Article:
In accordance with our museum’s approved covid19 lockdown operational plan the operation times at our museum are as follows: During the week the museum is opened to the public from 09:00 to 16:45. On Saturdays and public holidays it is opened from 09:00 to 12:00 and closed Sundays. On 24,25,27 April 2021 & 1 - 2 May 2021 the museum will be open from 09:00 to 16:00. The museum is operated under strict level 1 lockdown rules and regulations. For example, visitors without masks are denied entry to the premises. Visitors’ temperature is tested and those who have 38°C or more are not allowed to enter the premises. The caravel is closed until further notice. The aquarium touch tank at the Shell Museum is operated like other tanks, visitors are not allowed to touch the animals. Only 100 visitors per building are allowed at a time.
King João (John) 11 of Portugal, inspired by his great uncle, Prince Henry the Navigator, was determined to find a sea route to India via the southern tip of Africa.
In 1482 he sent Diago Cão with two ships to survey and chart the west coast of Africa. Cão, on his first and second voyages paved the way for Bartolomeu Dias, who left Lisbon in August 1487 with two caravels of 100 tons each, and a bigger store ship.
Dias sailed along the coast of Africa as far South as a harbor later known as Baia dos Tigres. He passed Cão's last padrão at Cape Cross. With the northern Cedarberg in sight, Dias probably grew tired of tacking against a stormy southern wind, and sailed out into the open sea.
Thus he sailed round the southern tip of Africa without realizing it. It was when he steered eastward and could not find any land that he took a northerly course, thereby seeing land again at the Gouritz River or Rio dos Vaquerios.
Here the waves prevented him from landing, but on the festival day of Saint Blaize he managed to do so further on in a protected cove which he named "Aguada de São Bras" (watering place of Saint Blaize) because of the freshwater spring he found there. This was later renamed Mossel Bay by the Dutch. For several years after this the Portuguese touched at São Bras to take on fresh water and meat.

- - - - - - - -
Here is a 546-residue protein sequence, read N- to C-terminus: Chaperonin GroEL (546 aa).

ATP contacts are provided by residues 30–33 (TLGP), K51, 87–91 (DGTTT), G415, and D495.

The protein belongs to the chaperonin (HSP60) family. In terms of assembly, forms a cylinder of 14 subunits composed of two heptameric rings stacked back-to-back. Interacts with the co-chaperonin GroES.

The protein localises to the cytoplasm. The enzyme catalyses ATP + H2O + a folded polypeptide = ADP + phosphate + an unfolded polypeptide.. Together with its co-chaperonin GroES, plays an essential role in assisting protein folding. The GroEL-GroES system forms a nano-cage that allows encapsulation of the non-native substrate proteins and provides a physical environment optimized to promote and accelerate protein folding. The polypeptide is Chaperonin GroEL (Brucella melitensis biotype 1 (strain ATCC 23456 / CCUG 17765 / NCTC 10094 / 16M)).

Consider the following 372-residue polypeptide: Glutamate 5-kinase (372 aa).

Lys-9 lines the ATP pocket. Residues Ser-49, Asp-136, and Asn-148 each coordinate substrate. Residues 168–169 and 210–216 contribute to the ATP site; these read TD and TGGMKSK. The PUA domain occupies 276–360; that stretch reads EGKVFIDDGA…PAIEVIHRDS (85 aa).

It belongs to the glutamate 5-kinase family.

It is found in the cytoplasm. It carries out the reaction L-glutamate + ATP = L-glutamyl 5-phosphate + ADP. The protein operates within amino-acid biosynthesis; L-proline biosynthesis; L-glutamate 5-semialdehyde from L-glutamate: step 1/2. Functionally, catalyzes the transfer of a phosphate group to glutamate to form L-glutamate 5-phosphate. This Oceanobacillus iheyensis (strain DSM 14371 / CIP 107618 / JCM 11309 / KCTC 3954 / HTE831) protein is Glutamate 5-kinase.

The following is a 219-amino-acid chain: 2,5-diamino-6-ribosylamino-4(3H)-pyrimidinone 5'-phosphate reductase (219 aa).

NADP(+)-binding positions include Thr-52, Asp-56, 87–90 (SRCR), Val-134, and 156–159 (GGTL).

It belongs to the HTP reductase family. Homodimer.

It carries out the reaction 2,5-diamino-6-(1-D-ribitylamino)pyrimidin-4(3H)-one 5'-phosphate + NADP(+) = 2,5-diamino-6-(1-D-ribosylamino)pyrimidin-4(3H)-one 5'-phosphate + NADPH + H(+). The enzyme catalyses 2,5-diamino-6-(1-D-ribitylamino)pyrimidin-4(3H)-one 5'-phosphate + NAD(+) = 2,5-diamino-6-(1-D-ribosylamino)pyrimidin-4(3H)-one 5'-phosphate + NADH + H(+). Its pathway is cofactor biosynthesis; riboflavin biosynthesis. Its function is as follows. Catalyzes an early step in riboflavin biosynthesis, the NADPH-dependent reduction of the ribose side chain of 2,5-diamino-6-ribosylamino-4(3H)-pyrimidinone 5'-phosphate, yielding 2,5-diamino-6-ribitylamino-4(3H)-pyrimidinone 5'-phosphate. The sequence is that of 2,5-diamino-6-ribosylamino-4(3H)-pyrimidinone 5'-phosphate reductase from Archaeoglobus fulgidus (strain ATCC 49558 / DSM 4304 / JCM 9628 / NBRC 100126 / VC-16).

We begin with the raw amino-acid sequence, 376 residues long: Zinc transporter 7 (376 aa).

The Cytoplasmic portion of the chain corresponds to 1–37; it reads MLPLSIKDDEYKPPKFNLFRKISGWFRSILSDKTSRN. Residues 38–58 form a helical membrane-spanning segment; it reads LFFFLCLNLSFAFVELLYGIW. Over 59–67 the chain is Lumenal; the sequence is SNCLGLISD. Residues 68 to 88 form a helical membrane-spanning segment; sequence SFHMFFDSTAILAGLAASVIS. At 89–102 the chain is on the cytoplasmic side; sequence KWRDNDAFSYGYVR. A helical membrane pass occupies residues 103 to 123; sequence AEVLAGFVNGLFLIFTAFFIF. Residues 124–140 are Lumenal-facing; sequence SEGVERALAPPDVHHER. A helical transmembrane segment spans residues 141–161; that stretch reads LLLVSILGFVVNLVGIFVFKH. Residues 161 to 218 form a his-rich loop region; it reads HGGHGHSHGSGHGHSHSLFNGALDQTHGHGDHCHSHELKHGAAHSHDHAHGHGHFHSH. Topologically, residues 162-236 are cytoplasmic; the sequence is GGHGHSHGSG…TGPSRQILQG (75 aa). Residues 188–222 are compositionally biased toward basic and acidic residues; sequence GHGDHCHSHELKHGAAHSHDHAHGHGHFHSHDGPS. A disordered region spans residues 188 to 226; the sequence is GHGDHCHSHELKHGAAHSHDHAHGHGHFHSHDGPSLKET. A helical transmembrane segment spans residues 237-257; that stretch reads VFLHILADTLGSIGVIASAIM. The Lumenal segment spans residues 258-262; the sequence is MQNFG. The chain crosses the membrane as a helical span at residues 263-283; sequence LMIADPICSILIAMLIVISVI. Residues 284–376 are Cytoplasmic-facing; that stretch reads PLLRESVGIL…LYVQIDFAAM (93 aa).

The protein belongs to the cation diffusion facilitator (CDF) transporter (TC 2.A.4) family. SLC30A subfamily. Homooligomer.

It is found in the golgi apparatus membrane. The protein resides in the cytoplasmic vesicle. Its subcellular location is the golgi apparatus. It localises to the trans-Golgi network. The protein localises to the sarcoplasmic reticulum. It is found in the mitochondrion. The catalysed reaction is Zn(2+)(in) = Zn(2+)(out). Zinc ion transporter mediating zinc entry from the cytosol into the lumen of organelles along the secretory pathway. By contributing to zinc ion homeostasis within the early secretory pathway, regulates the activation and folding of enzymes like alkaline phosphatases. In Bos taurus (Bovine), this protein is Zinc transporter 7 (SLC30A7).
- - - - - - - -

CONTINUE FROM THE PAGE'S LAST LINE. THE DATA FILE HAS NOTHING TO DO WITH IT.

In the mid 17th Century the Dutch East India Company decided to set up a refreshment station at the Cape, and it was yet another hundred years before any settlement at Mossel Bay itself was planned.
Of the five National Monuments on the museum grounds, 4 are buildings dating between 1830 and 1902. The museum grounds themselves situated on the shores of the Indian Ocean are a magnificent historical setting...
They are situated at the very site where European explorers came ashore and made contact with the indigenous people. Information about the Khoi-Khoi and explorers can be seen in the Maritime museum.
The Bartolomeu Dias museum complex was officially opened on 3 February 1989, however the Mossel Bay museum industry can be traced back to the 1960´s when the Mossel Bay museum was first opened. The museum later became known as the Post Tree museum complex before being renamed again in 1989.